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Volume 22 No. 23


Athlete Viewpoint’s software will ask Big Ten athletes to evaluate their athletic and academic experience in college.
Photo: Getty Images

The Big Ten has reached an agreement to use Athlete Viewpoint’s survey platform to collect feedback from student athletes at all 14 of its member schools.


Athlete Viewpoint, the 3-year-old company that uses its surveys to collect and analyze data gathered from student athletes, will provide the Big Ten with feedback across the conference on athletic and academic experience.


The Big Ten represents Athlete Viewpoint’s first conference deal. The company works with 40 schools in addition to the NJCAA and Women Leaders in College Sports.


“This will mark the first time we’re surveying across all of the member institutions in a conference,” said Jennifer Cross, a co-founder of Athlete Viewpoint along with her husband, Michael, an associate athletic director at Penn State. “The more data you have, the better you can present a big-picture look at things.”


The Athlete Viewpoint software asks student athletes to evaluate their athletic and academic experience and gives them the ability to respond confidentially. Each client school receives feedback from the survey in dashboard form. Answers can be compared internally year-over-year, or externally by conference and nationally.


The business touts its ability to generate higher response rates by making the surveys easy to access on mobile.


Athlete Viewpoint was already working with three schools in the Big Ten: Illinois, Minnesota and Rutgers. Each school can still create its own customized surveys separate from the Big Ten.


The conference’s survey results and analysis will be forwarded to the Big Ten Advisory Commission, a group of African-American former student athletes who help shape policy in the league.


“The surveys will identify trends and current concerns of today’s student athlete,” said Brad Traviolia, the Big Ten’s deputy commissioner and COO.

JMI Sports is reorganizing some of its senior leadership positions, most notably moving Paul Archey into the newly created position of chief commercial officer.

JMI, a boutique collegiate multimedia rights holder for Clemson, Georgia, Kentucky and a handful of others, hired Archey in 2015 from Major League Baseball to run the Kentucky property. The company won the Wildcats’ rights in 2014 with a 15-year deal worth $210 million.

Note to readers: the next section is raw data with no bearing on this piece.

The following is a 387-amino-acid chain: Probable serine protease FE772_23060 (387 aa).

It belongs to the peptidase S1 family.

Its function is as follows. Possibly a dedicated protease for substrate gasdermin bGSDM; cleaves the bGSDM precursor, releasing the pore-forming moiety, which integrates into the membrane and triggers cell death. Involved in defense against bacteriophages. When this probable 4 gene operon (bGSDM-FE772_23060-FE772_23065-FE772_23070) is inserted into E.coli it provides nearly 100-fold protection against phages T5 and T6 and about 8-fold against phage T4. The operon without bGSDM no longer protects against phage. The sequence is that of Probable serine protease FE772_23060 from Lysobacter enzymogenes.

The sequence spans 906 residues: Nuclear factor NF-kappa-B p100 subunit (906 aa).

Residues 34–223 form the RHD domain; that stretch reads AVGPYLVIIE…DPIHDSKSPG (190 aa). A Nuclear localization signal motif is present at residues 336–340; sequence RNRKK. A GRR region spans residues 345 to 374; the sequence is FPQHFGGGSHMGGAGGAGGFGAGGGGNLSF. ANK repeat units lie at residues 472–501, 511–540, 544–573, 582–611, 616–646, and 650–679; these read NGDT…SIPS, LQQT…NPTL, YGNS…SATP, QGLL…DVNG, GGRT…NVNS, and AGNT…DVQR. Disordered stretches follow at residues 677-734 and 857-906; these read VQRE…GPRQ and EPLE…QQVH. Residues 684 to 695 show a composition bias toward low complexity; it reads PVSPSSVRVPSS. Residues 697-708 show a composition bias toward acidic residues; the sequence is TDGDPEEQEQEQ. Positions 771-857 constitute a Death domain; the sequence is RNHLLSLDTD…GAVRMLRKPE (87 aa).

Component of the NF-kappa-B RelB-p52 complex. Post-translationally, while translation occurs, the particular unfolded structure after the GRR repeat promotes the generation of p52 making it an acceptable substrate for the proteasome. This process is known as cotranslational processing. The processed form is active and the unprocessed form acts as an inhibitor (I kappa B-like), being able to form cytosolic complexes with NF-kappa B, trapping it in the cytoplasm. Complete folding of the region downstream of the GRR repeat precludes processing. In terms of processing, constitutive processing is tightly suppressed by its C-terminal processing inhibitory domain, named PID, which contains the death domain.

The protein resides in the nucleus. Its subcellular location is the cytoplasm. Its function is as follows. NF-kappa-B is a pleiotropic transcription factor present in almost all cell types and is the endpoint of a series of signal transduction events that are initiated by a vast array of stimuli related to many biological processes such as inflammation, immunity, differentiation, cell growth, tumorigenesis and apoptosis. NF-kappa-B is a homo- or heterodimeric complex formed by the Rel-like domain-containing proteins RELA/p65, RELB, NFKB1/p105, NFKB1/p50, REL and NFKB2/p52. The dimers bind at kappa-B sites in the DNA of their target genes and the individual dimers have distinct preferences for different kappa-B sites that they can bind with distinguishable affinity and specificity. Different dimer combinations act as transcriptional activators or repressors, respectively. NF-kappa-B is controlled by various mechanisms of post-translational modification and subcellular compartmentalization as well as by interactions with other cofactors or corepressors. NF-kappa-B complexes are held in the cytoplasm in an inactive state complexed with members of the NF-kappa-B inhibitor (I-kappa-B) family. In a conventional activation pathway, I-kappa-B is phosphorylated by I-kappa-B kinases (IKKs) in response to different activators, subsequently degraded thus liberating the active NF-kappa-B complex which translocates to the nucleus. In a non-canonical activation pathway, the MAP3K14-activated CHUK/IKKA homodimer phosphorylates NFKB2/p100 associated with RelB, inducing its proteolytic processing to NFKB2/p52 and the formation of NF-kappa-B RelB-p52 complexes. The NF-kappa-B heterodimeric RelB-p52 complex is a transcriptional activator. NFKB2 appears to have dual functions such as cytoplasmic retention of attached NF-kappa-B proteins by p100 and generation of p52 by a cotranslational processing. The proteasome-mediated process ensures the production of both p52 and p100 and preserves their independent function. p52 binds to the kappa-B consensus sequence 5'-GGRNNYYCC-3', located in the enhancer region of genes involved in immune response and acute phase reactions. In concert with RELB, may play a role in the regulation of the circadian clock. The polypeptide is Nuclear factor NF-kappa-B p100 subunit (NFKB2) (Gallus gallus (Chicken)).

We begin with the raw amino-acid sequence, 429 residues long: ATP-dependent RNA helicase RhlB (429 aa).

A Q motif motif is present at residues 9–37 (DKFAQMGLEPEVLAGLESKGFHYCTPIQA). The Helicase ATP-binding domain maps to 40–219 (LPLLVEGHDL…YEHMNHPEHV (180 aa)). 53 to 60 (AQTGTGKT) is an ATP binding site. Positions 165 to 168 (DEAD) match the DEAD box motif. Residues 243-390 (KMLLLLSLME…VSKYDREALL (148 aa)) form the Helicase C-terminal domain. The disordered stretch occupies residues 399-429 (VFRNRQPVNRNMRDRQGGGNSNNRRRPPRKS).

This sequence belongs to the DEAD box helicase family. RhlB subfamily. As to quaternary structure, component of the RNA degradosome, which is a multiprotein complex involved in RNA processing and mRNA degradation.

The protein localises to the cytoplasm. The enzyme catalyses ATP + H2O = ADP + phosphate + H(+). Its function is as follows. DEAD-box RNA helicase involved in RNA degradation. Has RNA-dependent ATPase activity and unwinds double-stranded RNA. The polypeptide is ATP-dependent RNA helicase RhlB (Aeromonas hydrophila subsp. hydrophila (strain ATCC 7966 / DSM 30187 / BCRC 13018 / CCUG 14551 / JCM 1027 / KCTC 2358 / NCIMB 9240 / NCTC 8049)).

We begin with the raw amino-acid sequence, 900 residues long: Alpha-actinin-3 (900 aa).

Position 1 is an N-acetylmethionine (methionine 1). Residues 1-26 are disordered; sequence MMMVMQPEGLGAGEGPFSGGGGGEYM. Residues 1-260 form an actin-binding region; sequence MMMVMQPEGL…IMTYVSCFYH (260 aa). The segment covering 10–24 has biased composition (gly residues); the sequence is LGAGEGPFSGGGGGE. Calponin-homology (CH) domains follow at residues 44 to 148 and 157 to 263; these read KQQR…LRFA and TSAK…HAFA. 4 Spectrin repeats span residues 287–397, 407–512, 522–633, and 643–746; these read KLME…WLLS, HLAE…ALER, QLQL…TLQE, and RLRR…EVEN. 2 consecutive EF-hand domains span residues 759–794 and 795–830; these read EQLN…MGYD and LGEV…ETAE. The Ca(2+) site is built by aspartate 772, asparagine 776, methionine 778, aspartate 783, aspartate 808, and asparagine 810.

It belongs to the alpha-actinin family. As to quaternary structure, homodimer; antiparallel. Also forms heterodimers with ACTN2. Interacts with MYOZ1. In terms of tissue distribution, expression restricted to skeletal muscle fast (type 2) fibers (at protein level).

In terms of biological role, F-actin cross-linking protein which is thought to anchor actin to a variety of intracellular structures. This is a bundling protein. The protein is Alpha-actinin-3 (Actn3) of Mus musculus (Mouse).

Archey oversaw all aspects of the Kentucky property, which in recent years has sold naming rights to the football stadium to Kroger and the baseball stadium to Farm Bureau. JMI also is in the marketplace selling naming rights to Lexington Center, home of Rupp Arena. Archey will report to JMI CEO Erik Judson.

“This frees up Paul to focus on commercial relationships, coordinate sales and implement best practices for all of these major assets,” Judson said.

With Archey moving into a larger role that will be responsible for revenue across all of JMI’s properties, Kim Shelton will move from chief revenue officer to president of UK Sports & Campus Marketing. Shelton, a former soccer player at Kentucky, spent close to 20 years with Host Communications and IMG College before joining JMI in 2015.

Shelton and other property presidents report to Tom Stultz, JMI’s president.

More than 267,000 users came to after the national championship game.

Record online traffic flooded Clemson’s official athletic website following the Tigers’ Jan. 7 College Football Playoff championship victory over Alabama, and the vast majority of visitors — more than 80 percent — had never been to before. That was one of several takeaways from an analytics report prepared by WMT, the Tigers’ digital partner and website host.


WMT measured online traffic at for the 24 hours after the game and found: Traffic Sources

■ 72.9 % Mobile
■ 20.9% Desktop
■ 6.4 % Tablet

The site hosted 307,120 sessions during that period, meaning a user did something to engage with the site such as click on a page. During a typical day during football season, sessions tend to peak at 12,000 to 15,000.


Perhaps just as meaningful was that each session averaged 3.77 pages, meaning a user clicked on almost four pages during the visit to the site. “That tells us that they liked the content and they were looking for more,” said Jonathan Gantt, the Tigers’ associate athletic director of creative solutions. “That’s a good indicator of your content.”


In all, 267,235 users came to the site after the game, and 81.1 percent of the users had never been to before. “People are always asking about the impact of winning a national championship,” Gantt said. “This gives you a pretty good idea.”


Eye of the Tiger

Most visited pages on

1. Roster
2. Schedule
3. Justyn Ross bio
4. Trevor Lawrence bio
5. Main football
6. Parade info
7. Will Swinney bio
8. Travis Etienne bio
9. Christian Wilkins bio
10. CFP coverage

Only 1.75 percent of users went to the site and exited without doing anything, what’s known as bounce rate. Typical bounce rate for hovers around 21 percent.


More than 80 percent of traffic on Clemson’s site came from Google searches. Of the 307,120 sessions, 250,768 (81.7 percent) resulted from search engines. “The Google search data and the number of new visitors really speak to the kind of spikes you can get and the importance of search engine optimization,” Gantt said. “When people were searching for ‘Clemson Tigers,’ our site was at or near the top.”


Merchandise sales at, the team store run by Fanatics, reached $118,000 in the 24 hours following the game. That number includes only purchases that resulted from a consumer clicking on an ad or link on the Clemson site. Sales paced 21 percent ahead of two seasons ago when the Tigers won their first CFP title.


Despite the heavy traffic, WMT said its servers held up. It took an average of 0.08 seconds to load a page.